What the Obama people here are seeking to do is a quantum leap forward and away from the concepts of individual liberty and representative government. There's no political consensus on fixing entitlements or heath care or the energy system. And by seeking to impose social conformity on the "appropriate options", the Obama camp seeks to subvert the need to obtain the consent of the governed. No wonder they've kept it all secret.
Time identifies this problem, and then adopts an "ends justify the means" defense.
The idea of public officials, even well-meaning ones, trying to engineer our private behavior to produce change can seem a bit creepy.
But face it: Obama is right. Our emissions are boiling the planet, and most of our energy use is unnecessary. Our health expenditures are bankrupting the Treasury, and most of our visits to the doctor can be traced to unhealthy behavior. We do need to change, and we know it.
So much for debating what we ought to do. Just follow what "The One" has decided is best.
I'm slightly familiar with the science of behavior modification, having a son who is on the autistic spectrum. It's ironic that concepts like Applied Behavior Analysis are used to help children with an expressive disorder properly communicate their wants and needs.
The Obama Behavior Modification agenda is designed to prevent typical adults from communicating their needs and wants; since more and more choices will be taken away from us and replaced with a government approved "default option", and tremendous peer pressure brought to bear against those with undesirable nonconformist choices.
Now, if this didn't leave you a little queasy, I refer one to Hot Air, and Ed Morrissey's fear that the Internet will now be legally subject to appropriation by the administration.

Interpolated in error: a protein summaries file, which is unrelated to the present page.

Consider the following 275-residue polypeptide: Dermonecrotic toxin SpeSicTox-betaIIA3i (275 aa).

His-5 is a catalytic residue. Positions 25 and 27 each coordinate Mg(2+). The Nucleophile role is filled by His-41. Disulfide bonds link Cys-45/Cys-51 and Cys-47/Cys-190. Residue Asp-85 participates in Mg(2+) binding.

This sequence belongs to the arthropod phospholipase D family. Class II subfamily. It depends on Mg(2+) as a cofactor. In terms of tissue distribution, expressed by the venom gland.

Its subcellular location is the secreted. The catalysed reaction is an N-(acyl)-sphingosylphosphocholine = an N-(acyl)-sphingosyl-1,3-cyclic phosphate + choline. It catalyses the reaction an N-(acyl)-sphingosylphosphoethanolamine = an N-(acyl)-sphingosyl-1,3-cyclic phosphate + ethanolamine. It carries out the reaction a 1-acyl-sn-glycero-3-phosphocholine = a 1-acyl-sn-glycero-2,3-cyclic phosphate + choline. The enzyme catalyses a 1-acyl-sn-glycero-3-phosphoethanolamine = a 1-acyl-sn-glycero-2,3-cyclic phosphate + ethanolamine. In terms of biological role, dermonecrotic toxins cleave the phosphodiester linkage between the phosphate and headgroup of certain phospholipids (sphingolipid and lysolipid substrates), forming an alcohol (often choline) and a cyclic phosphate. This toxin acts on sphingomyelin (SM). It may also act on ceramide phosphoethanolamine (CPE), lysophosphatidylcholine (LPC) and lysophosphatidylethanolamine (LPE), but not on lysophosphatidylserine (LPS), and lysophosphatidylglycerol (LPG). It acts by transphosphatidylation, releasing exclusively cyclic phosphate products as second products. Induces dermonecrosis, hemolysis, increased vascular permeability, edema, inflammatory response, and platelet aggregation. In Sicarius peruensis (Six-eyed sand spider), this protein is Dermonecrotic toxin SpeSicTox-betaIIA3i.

The bill addresses the need to protect vital networks from cyber attack, but it gives a lot of power to the executive branch — perhaps too much power.
I don;t know if the Cybersecurity Act of 2009, S.773 would provide unfettered power to the Obama Administration to shut down the Internet. Morrissey suggests the bigger problem is "that the bill essentially repeals the Fourth Amendment."
If the Obama Administration wanted to quell some ad hoc "tea party" national civil protest movement, certaintly screwing with the World Wide Web would be one way to do it. That is how it is done in China, isn't it.
Again, I'm not big on conspiracy theories. But putting these two things in juxtaposition also doesn't leave me with warm feelings about the good intentions of the current administration. This keeps up, this RINO may go libertarian yet.
While I was thinking about this, I realized that there had been a behavioral scientist who had written extensively on topics related to human choice.